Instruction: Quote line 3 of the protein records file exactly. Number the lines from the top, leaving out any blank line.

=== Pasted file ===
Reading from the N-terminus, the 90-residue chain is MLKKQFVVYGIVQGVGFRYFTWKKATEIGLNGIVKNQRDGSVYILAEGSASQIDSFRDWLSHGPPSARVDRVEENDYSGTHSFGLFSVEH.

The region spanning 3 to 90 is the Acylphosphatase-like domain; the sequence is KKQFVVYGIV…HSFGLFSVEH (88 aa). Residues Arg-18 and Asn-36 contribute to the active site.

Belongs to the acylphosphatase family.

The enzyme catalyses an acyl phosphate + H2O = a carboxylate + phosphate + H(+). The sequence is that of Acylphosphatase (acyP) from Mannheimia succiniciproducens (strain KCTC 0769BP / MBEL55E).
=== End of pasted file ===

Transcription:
Belongs to the acylphosphatase family.